After much research, I was unable to find the direct mother and father of Jabez, but he is known as a direct descendant of Judah and his son Perez.  This would have been a big deal in the ancient times.  The lineage of the person would direct your path in life as well as your name.  Jabez was of the same line of David and Christ.  He knew that he was blessed through God’s anointing his forefathers Israel, Judah, and Perez.

He knew that the name that is given to you does not determine your outlook.  He would have been familiar with the story of his forefather Jacob being converted to Israel.  He would have been familiar with the story of his forefather Perez and how was conceived and how he preserved through these obstacles.  Jabez was aware of his name, it was rooted in sorrow and pain, but he was determine that God would create a blessing in the midst of the anguish and turmoil that he produced in coming into the world.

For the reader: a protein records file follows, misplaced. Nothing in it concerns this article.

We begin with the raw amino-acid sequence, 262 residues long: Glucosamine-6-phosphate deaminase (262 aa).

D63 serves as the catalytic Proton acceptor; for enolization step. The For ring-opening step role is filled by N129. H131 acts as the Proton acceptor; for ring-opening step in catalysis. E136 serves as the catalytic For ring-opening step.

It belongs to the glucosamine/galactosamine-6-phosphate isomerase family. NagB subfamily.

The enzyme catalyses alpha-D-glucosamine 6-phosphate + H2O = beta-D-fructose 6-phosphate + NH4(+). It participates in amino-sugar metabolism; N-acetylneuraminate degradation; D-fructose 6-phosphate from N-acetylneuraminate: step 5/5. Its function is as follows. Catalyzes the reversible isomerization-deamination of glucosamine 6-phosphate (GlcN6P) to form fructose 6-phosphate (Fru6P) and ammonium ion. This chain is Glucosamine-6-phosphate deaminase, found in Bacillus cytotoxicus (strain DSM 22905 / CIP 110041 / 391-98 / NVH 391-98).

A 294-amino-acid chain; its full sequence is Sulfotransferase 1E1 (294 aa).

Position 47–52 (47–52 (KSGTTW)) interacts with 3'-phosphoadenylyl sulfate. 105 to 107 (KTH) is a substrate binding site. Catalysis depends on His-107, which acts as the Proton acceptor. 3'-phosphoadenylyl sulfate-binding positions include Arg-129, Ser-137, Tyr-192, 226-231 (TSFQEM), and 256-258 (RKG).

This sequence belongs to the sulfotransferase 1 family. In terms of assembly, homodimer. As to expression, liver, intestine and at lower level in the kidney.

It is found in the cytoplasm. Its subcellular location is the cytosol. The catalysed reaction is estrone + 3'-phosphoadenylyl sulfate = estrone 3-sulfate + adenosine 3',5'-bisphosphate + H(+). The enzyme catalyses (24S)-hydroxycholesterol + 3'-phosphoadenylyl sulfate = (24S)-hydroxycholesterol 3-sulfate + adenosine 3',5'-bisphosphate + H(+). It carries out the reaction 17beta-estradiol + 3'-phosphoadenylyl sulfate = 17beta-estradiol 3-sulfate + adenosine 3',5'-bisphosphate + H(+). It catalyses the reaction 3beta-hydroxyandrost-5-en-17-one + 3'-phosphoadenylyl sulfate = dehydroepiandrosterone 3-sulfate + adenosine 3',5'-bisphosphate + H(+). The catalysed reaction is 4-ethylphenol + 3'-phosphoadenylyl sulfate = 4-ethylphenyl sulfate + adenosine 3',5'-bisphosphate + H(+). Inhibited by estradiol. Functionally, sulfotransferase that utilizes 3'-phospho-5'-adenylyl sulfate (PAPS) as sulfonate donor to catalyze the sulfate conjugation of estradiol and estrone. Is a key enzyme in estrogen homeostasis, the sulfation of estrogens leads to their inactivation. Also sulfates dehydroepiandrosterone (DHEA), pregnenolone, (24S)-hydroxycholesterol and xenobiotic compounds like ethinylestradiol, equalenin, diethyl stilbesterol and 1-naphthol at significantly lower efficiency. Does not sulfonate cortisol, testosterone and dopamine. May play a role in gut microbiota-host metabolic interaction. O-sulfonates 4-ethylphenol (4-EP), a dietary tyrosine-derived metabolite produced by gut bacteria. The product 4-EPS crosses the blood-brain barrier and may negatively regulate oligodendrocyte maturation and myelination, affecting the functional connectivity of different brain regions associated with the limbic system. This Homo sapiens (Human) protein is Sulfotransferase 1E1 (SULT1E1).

With the knowledge of whose he was (God’s, YHWH, Jehovah) and the circumstances that placed on him from his name, Jabez knew he had to speak it into existence and create a new direction for his life.  Jabez spoke such power that he is known today for his courage and faith.  He was known to an extent that there was a place: either a city or region that bore his name I Chronicles 2:55.

The example that Jabez has made for us is that no matter the situations that we are born into or have created ourselves, we are still God’s children and we are able to change the situation when we acknowledge God’s presence in us and that we are worthy of his blessings.